I only wish that I had included a note at the end of the video clarifying some facts about my report, like that all but one of the delegates refused to comment on my story and that those pictures were taken on a break-less Ash Wednesday session, but otherwise, I wouldn’t change a thing if I could.

Whatever you think of her story, Kennedy is getting a feel for the power of journalism that just couldn’t be replicated in the classroom alone.  

At first, I wasn’t sure whether or not I had the mettle to be a journalist and I had a paralyzing fear that I wouldn’t be able to get a job after graduation. Since the delegates report, I’ve become much more confident in my ability to withstand criticism, and I’ve even received several internship offers. I still have a lot to learn before I can become a better journalist, but I’m definitely up to the challenge.

Posting government data

We live in a time when the personal is no longer private, and that doesn’t just apply to Facebook and Twitter feeds. Government databases that journalists use in their stories include a ton of personal information, too. But just because you can get your hands on it doesn’t mean you should post it online, says David Cullier, chairman of SPJ’s national FOI committee.

Writing in the May issue of Quill, Cullier says most people consider their date of birth, home address and home phone number to be private information. No matter what the law says, publishing that information can be perceived as an invasion of privacy. So Cullier advises asking three key questions before deciding whether to post, publish or broadcast government data:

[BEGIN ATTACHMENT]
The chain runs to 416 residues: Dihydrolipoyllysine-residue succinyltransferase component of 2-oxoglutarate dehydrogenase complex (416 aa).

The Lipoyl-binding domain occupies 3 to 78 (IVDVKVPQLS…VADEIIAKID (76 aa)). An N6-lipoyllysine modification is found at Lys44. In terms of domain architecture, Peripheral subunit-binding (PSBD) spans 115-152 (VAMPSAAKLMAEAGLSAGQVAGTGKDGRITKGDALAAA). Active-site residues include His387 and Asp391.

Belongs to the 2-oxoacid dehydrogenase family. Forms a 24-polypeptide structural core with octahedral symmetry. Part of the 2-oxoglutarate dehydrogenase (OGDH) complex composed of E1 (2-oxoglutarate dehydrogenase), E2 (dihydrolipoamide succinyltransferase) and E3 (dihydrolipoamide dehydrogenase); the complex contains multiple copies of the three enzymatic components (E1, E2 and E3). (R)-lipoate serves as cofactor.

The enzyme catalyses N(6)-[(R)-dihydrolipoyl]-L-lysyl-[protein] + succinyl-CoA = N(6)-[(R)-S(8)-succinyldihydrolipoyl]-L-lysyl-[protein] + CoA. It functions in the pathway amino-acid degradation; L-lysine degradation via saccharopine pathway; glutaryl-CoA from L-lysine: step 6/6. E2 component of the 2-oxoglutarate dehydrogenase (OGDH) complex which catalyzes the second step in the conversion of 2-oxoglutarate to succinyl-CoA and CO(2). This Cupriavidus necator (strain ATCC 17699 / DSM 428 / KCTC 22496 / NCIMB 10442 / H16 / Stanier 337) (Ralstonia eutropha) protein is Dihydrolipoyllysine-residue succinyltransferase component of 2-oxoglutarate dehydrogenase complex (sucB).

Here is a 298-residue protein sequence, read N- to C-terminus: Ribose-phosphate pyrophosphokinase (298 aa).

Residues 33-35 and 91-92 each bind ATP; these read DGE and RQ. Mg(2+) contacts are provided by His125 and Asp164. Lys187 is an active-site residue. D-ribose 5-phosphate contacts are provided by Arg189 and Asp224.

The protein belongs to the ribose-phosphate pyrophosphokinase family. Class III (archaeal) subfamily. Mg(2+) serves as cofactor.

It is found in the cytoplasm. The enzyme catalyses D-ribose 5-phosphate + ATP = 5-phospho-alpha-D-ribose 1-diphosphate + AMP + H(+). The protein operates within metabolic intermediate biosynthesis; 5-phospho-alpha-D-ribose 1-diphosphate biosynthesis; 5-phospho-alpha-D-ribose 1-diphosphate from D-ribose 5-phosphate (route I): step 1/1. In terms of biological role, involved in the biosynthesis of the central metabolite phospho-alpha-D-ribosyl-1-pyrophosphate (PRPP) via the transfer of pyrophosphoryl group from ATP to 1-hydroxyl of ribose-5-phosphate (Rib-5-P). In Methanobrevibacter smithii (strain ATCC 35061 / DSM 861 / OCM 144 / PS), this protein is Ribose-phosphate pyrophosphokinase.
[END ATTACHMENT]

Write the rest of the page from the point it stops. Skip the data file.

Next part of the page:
1. Is it personal? What information is included about individuals that might be considered personal?

2. Is it necessary? Does the information convey something essential or is it needed to avoid confusing two people with the same name?

3. Is it a public benefit? Is there a clear journalistic reason for using the information?

If there’s no good reason for including the information, Cullier suggests leaving it out. But why bother doing that if the information is already publicly available? Because, Cullier says, when journalists post what most people consider to be personal information it’s disseminated much more widely, and that can lead to a backlash.

He points to a case in 2005 when an Orlando TV station posted on its Web site the names of people holding concealed gun permits. It was public data then, but it’s not any more. Under pressure from the NRA, the Florida legislature closed the records in 2006.

“More than ever, we need to think carefully about what we post online, even when the information is legally public,” Cullier says. “The alternative is losing access altogether.”